Why Shares of Career Education Corp. Popped

Although we don't believe in timing the market or panicking over market movements, we do like to keep an eye on big changes -- just in case they're material to our investing thesis.

What: Shares of Career Education Corp.  were looking smarter today, gaining as much as 19% after its fourth-quarter earnings report beat expectations.

So what: It was not exactly a strong quarter for the for-profit educator, but it topped estimates on both the top and bottom lines, posting a per-share loss of $0.29 against the consensus of $0.49, while revenue slipped 18.5% to $247.1 million, ahead of expectations at $241.44 million. Both new-student and overall enrollment declined 16%, but the company did see improvements in some areas, with new-student enrollment growth in three of its schools and a 49% jump in its conversion rate of prospective students to new students. 


Now what: CEO Scott Steffey said Career Education had made "solid operational progress in the turnaround of the company," adding that "early results in 2014 are encouraging." The stock nearly doubled last October after the company sold its European assets, and it seems to be making progress with its cost equation, having narrowed its adjusted loss from a year ago. Still, with double-digit enrollment declines and further losses expected, it's hard to find a reason to cheer Career Education.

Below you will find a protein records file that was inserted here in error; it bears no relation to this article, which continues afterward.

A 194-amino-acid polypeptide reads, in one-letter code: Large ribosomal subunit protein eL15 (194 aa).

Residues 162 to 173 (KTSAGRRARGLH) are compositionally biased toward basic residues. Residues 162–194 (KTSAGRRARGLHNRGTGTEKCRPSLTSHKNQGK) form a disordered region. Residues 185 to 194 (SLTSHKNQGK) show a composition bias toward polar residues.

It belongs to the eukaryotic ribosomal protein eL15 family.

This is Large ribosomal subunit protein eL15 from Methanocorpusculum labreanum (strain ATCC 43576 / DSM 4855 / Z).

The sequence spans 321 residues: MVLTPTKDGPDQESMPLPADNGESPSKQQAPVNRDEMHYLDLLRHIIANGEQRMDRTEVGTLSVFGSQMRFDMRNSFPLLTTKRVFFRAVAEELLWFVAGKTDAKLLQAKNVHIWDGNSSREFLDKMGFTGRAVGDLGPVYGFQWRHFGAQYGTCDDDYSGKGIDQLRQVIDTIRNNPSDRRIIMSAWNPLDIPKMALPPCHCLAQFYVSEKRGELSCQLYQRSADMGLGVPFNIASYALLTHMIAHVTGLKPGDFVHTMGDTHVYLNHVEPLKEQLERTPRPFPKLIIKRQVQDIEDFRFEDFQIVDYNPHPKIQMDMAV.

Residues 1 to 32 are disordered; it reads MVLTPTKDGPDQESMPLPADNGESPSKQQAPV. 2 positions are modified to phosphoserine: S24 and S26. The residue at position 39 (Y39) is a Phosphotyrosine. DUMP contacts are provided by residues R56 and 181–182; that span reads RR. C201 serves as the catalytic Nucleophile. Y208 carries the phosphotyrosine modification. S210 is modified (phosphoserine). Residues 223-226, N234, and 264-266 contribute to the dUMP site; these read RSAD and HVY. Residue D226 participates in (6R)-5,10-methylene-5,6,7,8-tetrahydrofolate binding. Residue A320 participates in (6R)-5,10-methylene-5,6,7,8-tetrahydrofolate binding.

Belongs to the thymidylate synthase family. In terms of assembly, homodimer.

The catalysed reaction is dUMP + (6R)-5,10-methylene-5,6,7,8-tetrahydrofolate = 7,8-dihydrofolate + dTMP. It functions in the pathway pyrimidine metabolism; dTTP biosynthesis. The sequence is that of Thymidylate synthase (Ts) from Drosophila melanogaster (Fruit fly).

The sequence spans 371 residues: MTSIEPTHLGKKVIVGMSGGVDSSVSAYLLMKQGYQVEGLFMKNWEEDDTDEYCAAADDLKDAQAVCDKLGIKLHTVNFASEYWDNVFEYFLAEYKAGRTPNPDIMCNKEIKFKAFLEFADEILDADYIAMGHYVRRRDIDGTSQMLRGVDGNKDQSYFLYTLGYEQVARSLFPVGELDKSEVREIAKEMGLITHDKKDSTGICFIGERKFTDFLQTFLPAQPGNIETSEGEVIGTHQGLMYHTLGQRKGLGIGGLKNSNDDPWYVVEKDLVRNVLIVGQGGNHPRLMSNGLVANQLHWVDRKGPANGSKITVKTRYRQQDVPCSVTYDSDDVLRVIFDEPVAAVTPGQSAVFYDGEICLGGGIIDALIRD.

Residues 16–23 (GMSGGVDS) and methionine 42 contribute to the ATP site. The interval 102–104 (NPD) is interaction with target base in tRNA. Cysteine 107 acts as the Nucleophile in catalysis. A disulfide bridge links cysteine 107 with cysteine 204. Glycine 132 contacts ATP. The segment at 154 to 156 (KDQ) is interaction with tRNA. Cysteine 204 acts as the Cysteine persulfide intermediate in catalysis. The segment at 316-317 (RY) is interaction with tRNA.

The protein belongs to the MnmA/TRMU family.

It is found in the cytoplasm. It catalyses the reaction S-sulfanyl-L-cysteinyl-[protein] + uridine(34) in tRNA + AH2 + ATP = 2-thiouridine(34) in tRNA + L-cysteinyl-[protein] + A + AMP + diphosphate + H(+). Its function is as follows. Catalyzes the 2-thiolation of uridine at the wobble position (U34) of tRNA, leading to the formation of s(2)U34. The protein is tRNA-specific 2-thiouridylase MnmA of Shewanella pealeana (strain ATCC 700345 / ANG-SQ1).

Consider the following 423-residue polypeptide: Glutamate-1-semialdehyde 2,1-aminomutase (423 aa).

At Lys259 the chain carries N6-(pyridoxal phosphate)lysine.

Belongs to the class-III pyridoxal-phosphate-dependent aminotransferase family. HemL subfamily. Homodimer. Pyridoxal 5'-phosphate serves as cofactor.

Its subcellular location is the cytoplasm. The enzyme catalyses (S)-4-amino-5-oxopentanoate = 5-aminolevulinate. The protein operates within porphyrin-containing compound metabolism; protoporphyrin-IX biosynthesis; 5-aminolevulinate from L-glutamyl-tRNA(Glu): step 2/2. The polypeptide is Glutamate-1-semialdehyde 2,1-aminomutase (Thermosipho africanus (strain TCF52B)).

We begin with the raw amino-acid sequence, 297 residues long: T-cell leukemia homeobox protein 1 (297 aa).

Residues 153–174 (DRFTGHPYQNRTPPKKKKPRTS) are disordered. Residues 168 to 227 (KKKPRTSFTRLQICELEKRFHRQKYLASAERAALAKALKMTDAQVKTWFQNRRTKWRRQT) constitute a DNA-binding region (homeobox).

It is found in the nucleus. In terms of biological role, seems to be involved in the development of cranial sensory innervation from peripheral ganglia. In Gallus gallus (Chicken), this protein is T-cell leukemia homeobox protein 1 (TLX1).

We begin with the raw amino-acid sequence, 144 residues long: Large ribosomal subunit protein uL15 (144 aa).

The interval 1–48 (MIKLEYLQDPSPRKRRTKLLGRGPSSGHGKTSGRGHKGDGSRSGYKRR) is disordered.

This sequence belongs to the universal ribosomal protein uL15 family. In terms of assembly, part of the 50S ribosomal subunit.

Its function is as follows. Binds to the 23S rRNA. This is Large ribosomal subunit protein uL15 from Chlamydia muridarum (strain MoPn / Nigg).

Stocks you can rest easy with
If Career Education Corp. is causing you to lose sleep, it's time to switch your investing strategy. It's no secret that investors tend to be impatient with the market, but the best investment strategy is to buy shares in solid businesses and keep them for the long term. In the special free report "3 Stocks That Will Help You Retire Rich," The Motley Fool shares investment ideas and strategies that could help you build wealth for years to come. Click here to grab your free copy today.

The article Why Shares of Career Education Corp. Popped originally appeared on Fool.com.

Jeremy Bowman has no position in any stocks mentioned, and neither does The Motley Fool. Try any of our Foolish newsletter services free for 30 days. We Fools may not all hold the same opinions, but we all believe that considering a diverse range of insights makes us better investors. The Motley Fool has a disclosure policy.

Copyright © 1995 - 2014 The Motley Fool, LLC. All rights reserved. The Motley Fool has a disclosure policy.


Increase your money and finance knowledge from home

Goal Setting

Want to succeed? Then you need goals!

View Course »

Introduction to ETFs

The basics of Exchange Traded Funds and why ETFs are hot.

View Course »

Add a Comment

*0 / 3000 Character Maximum